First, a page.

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3 ETFs For Surprise Drop In The Dollar

Sumit Roy

One of the most prominent consensus calls heading into 2017 was that the U.S. dollar would head higher during the year.

Wall Street analysts were nearly unanimous in their expectation that a Donald Trump presidency would spell only good news for the greenback thanks to stronger growth expectations and higher interest rates.

As is often the case, the consensus expectation has proven to be off the mark, at least during the first part of the year. After peaking at a 14-year high late last year, the U.S. Dollar Index has steadily dropped during the first quarter of 2017, and was last trading down 3% year-to-date.

Last week's failure by Republicans to pass a health care bill through the House of Representatives was the latest setback for the buck, which had rallied four-straight years, measured by the popular U.S. Dollar Index.

Under The Dollar Index Hood

That index is heavily influenced by the euro-dollar (EUR/USD) foreign exchange rate, which has a 57.6% weighting in the index basket. That's followed by the dollar-yen (USD/JPY) at 13.6%; the pound-dollar (GBP/USD) at 11.9%; and a few others with smaller weights.

 

Currency Weight
Euro (EUR) 57.6%
Japanese Yen (JPY) 13.6%
British Pound (GBP) 11.9%
Canadian Dollar (CAD) 9.1%
Swedish Krona (SEK) 4.2%
Swiss Franc (CHF) 3.5%

 

Of course, there are plenty of other currency pairs outside of those in the U.S. Dollar Index basket. The Mexican peso, for example, is up nearly 10% against the greenback after falling to a record low around the time of Trump's inauguration in January.

It could be that the peso is rallying simply because it fell too far and too fast. Or it could be that Trump's policies haven't proven to be as detrimental to the Mexican economy as feared. In any case, the point is that currencies across the board are climbing against the dollar, an unexpected development that investors should pay attention to.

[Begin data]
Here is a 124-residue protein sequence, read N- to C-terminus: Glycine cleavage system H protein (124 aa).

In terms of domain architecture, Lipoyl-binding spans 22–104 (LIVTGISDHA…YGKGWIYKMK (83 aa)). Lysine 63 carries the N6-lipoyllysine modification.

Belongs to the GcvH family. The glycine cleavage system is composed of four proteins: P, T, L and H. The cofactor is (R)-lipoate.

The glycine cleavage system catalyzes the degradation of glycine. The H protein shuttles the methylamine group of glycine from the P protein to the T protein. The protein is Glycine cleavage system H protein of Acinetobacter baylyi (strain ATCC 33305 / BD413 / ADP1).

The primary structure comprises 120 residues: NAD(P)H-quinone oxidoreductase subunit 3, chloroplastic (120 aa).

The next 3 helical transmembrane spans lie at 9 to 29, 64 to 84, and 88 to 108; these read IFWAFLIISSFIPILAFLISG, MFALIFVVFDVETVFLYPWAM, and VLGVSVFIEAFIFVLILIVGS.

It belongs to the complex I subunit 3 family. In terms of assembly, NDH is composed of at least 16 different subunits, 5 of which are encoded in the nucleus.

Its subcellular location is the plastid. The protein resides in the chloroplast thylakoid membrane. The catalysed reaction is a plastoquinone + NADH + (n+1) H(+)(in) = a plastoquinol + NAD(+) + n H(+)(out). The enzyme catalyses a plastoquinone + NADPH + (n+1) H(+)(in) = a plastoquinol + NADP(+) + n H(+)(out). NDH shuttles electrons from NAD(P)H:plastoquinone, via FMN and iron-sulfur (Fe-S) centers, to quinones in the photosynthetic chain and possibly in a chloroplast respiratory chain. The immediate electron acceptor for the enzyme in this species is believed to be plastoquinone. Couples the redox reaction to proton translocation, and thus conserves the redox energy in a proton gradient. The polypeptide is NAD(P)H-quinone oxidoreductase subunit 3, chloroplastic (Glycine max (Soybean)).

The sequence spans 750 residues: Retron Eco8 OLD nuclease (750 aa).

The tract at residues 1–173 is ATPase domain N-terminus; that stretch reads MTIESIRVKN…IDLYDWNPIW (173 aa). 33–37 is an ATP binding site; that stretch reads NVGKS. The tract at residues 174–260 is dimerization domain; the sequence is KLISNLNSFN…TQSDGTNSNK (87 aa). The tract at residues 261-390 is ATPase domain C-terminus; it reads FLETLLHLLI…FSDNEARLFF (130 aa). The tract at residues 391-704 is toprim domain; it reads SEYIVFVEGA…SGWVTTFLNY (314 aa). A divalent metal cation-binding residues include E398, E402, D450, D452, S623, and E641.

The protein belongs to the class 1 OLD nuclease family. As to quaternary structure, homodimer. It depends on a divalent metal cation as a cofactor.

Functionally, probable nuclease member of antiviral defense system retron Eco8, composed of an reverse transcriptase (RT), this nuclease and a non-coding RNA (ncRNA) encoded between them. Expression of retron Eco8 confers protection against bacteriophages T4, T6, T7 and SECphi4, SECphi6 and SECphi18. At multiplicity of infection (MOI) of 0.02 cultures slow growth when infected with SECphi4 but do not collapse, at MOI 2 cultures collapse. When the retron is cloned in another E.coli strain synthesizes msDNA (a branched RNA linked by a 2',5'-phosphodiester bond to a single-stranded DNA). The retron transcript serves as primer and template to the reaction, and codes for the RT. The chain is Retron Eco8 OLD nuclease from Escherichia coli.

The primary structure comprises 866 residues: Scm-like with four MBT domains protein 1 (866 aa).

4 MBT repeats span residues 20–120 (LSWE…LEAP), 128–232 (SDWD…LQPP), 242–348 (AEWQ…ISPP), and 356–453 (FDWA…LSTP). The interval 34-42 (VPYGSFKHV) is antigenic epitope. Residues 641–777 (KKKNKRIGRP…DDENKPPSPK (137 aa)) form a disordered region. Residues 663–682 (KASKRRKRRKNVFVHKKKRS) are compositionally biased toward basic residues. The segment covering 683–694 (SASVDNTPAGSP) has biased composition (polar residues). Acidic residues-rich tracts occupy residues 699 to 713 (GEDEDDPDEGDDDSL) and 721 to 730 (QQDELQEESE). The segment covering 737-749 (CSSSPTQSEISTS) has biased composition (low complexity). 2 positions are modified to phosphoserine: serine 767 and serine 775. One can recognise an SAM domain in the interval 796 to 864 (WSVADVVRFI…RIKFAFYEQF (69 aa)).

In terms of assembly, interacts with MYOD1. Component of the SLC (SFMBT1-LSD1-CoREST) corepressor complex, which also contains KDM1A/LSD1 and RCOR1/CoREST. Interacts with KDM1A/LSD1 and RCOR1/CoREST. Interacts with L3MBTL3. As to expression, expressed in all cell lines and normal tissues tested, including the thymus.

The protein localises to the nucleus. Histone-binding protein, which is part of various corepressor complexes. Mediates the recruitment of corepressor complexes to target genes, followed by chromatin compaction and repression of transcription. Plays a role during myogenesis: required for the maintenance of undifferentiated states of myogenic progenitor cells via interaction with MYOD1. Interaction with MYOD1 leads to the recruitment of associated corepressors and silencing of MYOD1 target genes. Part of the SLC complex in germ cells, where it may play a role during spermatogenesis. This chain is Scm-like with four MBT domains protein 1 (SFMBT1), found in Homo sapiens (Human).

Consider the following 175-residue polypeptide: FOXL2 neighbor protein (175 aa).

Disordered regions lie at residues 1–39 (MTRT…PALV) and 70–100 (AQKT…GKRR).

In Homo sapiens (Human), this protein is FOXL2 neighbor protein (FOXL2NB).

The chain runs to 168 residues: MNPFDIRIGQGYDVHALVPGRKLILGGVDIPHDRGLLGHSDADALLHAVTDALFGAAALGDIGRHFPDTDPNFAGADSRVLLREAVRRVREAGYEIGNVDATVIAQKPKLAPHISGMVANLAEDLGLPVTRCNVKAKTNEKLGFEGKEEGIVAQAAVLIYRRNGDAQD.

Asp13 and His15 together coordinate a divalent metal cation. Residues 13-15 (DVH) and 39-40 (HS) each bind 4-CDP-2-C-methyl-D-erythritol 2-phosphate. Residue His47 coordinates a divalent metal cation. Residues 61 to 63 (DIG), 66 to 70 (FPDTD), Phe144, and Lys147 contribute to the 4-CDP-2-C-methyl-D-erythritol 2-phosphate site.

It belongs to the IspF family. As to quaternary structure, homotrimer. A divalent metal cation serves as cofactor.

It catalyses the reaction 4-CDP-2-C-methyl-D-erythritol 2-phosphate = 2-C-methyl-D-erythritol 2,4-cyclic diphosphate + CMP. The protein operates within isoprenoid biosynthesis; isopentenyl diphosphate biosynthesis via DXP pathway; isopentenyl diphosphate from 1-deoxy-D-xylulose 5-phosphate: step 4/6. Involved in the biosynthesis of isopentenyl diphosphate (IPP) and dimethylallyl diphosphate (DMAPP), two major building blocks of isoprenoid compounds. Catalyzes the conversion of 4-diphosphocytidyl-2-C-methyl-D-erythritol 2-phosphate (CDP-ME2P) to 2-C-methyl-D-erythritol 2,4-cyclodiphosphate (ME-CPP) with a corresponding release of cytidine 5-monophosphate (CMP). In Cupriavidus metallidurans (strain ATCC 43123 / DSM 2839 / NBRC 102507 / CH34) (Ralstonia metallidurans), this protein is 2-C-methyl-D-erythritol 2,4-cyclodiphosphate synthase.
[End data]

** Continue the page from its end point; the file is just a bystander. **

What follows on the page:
Here are three ETFs that are poised to benefit if the dollar continues to slide:

 

WisdomTree Emerging Currency Fund (CEW)

The WisdomTree Emerging Currency Fund (CEW) provides exposure to an equal-weighted basket of 15 emerging market currencies and their money market rates. If the dollar decline goes on, emerging market currencies are likely to be some of the biggest beneficiaries.

CEW's basket includes the aforementioned Mexican peso, the Brazilian real, the Indian rupee and the Chinese yuan, among others.

CEW invests in forward contracts and doesn't pay regular dividends, but it has a chunky implied yield of 4.8%. Year-to-date, the fund is up 5.2% after returning 4.1% last year.

YTD Return For CEW, US Dollar Index

 

SPDR Gold Trust (GLD)

Widely regarded as a dollar hedge, gold has delivered on its promise this year. The SPDR Gold Trust (GLD) is up 9% year-to-date, and stands at its highest levels of the year just as the dollar drops to its lowest levels of the year.

That's no coincidence. The 120-day correlation between gold prices and the U.S. Dollar Index is about -0.62, the tightest level since 2012 (a correlation of +1 means the two always move in the same direction, while a correlation of -1 means the two always move in opposite directions).

If this correlation holds, GLD will continue to be one of the best anti-dollar ETFs available for investors.

YTD Return For GLD, US Dollar Index

 

VanEck Vectors J.P. Morgan EM Local Currency Bond ETF (EMLC)

The VanEck Vectors J.P. Morgan EM Local Currency Bond ETF (EMLC) is the second-largest emerging market bond ETF on the market, with $3 billion in assets under management, but it's often been overshadowed by the $9.8 billion iShares JP Morgan USD Emerging Markets Bond ETF (EMB).

If the dollar keeps dropping, that could change. The main difference between EMLC and EMB is that the latter invests in dollar-denominated emerging market bonds, while the former invests in local-currency emerging market bonds.

When the dollar is rising―as it's mostly done during the last few years―EMB will have superior returns to EMLC as depreciating emerging market currencies take a bite out of returns for the local-currency fund.

But if the dollar drops, the opposite will be the case. Appreciating emerging market currencies will add to the returns for EMLC. That's what's happened so far this year, with EMLC up 6.8%, compared to 4% for EMB. If the downturn in the greenback has more room to run, expect more outperformance for EMLC.

YTD Returns For EMB, EMLC

Contact Sumit Roy at sroy@etf.com

 

 

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